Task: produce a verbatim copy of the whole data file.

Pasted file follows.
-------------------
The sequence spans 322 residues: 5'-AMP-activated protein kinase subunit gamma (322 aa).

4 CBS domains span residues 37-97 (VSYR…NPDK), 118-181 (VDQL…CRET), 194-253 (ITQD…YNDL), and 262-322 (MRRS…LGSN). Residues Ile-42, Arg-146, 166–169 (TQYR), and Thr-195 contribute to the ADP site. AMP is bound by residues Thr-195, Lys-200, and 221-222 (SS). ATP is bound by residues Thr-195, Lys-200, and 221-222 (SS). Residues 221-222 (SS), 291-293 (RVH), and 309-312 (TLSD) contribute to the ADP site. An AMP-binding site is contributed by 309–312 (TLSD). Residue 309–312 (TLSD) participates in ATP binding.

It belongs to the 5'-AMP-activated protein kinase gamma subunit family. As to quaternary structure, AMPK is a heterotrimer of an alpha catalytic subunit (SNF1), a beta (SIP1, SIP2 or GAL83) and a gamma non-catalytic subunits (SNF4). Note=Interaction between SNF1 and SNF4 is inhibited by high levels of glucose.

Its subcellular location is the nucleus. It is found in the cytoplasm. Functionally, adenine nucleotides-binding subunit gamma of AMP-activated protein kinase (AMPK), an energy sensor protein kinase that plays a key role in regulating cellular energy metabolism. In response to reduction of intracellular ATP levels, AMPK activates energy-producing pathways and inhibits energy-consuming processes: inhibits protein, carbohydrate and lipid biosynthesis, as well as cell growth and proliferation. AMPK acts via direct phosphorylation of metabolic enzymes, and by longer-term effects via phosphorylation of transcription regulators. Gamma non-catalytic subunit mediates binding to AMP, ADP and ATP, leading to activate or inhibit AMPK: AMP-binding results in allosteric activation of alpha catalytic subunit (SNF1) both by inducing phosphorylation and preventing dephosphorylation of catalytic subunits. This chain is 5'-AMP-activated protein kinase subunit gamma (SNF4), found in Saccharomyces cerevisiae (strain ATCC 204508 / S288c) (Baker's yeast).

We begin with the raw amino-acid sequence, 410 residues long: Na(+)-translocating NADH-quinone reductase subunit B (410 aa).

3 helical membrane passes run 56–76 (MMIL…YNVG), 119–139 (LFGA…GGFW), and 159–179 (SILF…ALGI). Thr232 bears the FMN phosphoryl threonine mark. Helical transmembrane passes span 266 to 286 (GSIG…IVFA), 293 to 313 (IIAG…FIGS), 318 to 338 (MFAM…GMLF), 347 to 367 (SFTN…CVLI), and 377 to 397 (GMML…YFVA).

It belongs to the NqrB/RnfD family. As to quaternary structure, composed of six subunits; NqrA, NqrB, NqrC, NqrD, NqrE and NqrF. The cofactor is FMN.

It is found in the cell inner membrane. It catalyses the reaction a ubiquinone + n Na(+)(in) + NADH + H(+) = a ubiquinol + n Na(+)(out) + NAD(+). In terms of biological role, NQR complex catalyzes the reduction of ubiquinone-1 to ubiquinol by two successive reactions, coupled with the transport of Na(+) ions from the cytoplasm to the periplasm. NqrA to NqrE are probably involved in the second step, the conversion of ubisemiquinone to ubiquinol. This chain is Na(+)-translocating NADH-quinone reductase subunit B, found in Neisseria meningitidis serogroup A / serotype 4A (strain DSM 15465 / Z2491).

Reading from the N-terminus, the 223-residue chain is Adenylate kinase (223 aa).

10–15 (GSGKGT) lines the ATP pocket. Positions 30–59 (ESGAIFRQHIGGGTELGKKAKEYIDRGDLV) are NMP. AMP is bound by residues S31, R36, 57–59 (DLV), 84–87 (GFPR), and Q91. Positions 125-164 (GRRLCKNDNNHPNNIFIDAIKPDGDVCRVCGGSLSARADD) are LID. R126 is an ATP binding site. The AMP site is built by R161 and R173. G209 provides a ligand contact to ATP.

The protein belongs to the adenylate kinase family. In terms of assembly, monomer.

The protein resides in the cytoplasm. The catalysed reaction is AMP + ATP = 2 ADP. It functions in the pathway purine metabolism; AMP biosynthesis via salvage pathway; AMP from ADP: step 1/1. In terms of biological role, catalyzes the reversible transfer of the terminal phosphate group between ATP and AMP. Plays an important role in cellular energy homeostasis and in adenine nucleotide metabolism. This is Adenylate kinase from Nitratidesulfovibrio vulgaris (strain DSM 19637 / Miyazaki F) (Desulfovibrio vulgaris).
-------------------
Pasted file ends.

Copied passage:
The sequence spans 322 residues: 5'-AMP-activated protein kinase subunit gamma (322 aa).

4 CBS domains span residues 37-97 (VSYR…NPDK), 118-181 (VDQL…CRET), 194-253 (ITQD…YNDL), and 262-322 (MRRS…LGSN). Residues Ile-42, Arg-146, 166–169 (TQYR), and Thr-195 contribute to the ADP site. AMP is bound by residues Thr-195, Lys-200, and 221-222 (SS). ATP is bound by residues Thr-195, Lys-200, and 221-222 (SS). Residues 221-222 (SS), 291-293 (RVH), and 309-312 (TLSD) contribute to the ADP site. An AMP-binding site is contributed by 309–312 (TLSD). Residue 309–312 (TLSD) participates in ATP binding.

It belongs to the 5'-AMP-activated protein kinase gamma subunit family. As to quaternary structure, AMPK is a heterotrimer of an alpha catalytic subunit (SNF1), a beta (SIP1, SIP2 or GAL83) and a gamma non-catalytic subunits (SNF4). Note=Interaction between SNF1 and SNF4 is inhibited by high levels of glucose.

Its subcellular location is the nucleus. It is found in the cytoplasm. Functionally, adenine nucleotides-binding subunit gamma of AMP-activated protein kinase (AMPK), an energy sensor protein kinase that plays a key role in regulating cellular energy metabolism. In response to reduction of intracellular ATP levels, AMPK activates energy-producing pathways and inhibits energy-consuming processes: inhibits protein, carbohydrate and lipid biosynthesis, as well as cell growth and proliferation. AMPK acts via direct phosphorylation of metabolic enzymes, and by longer-term effects via phosphorylation of transcription regulators. Gamma non-catalytic subunit mediates binding to AMP, ADP and ATP, leading to activate or inhibit AMPK: AMP-binding results in allosteric activation of alpha catalytic subunit (SNF1) both by inducing phosphorylation and preventing dephosphorylation of catalytic subunits. This chain is 5'-AMP-activated protein kinase subunit gamma (SNF4), found in Saccharomyces cerevisiae (strain ATCC 204508 / S288c) (Baker's yeast).

We begin with the raw amino-acid sequence, 410 residues long: Na(+)-translocating NADH-quinone reductase subunit B (410 aa).

3 helical membrane passes run 56–76 (MMIL…YNVG), 119–139 (LFGA…GGFW), and 159–179 (SILF…ALGI). Thr232 bears the FMN phosphoryl threonine mark. Helical transmembrane passes span 266 to 286 (GSIG…IVFA), 293 to 313 (IIAG…FIGS), 318 to 338 (MFAM…GMLF), 347 to 367 (SFTN…CVLI), and 377 to 397 (GMML…YFVA).

It belongs to the NqrB/RnfD family. As to quaternary structure, composed of six subunits; NqrA, NqrB, NqrC, NqrD, NqrE and NqrF. The cofactor is FMN.

It is found in the cell inner membrane. It catalyses the reaction a ubiquinone + n Na(+)(in) + NADH + H(+) = a ubiquinol + n Na(+)(out) + NAD(+). In terms of biological role, NQR complex catalyzes the reduction of ubiquinone-1 to ubiquinol by two successive reactions, coupled with the transport of Na(+) ions from the cytoplasm to the periplasm. NqrA to NqrE are probably involved in the second step, the conversion of ubisemiquinone to ubiquinol. This chain is Na(+)-translocating NADH-quinone reductase subunit B, found in Neisseria meningitidis serogroup A / serotype 4A (strain DSM 15465 / Z2491).

Reading from the N-terminus, the 223-residue chain is Adenylate kinase (223 aa).

10–15 (GSGKGT) lines the ATP pocket. Positions 30–59 (ESGAIFRQHIGGGTELGKKAKEYIDRGDLV) are NMP. AMP is bound by residues S31, R36, 57–59 (DLV), 84–87 (GFPR), and Q91. Positions 125-164 (GRRLCKNDNNHPNNIFIDAIKPDGDVCRVCGGSLSARADD) are LID. R126 is an ATP binding site. The AMP site is built by R161 and R173. G209 provides a ligand contact to ATP.

The protein belongs to the adenylate kinase family. In terms of assembly, monomer.

The protein resides in the cytoplasm. The catalysed reaction is AMP + ATP = 2 ADP. It functions in the pathway purine metabolism; AMP biosynthesis via salvage pathway; AMP from ADP: step 1/1. In terms of biological role, catalyzes the reversible transfer of the terminal phosphate group between ATP and AMP. Plays an important role in cellular energy homeostasis and in adenine nucleotide metabolism. This is Adenylate kinase from Nitratidesulfovibrio vulgaris (strain DSM 19637 / Miyazaki F) (Desulfovibrio vulgaris).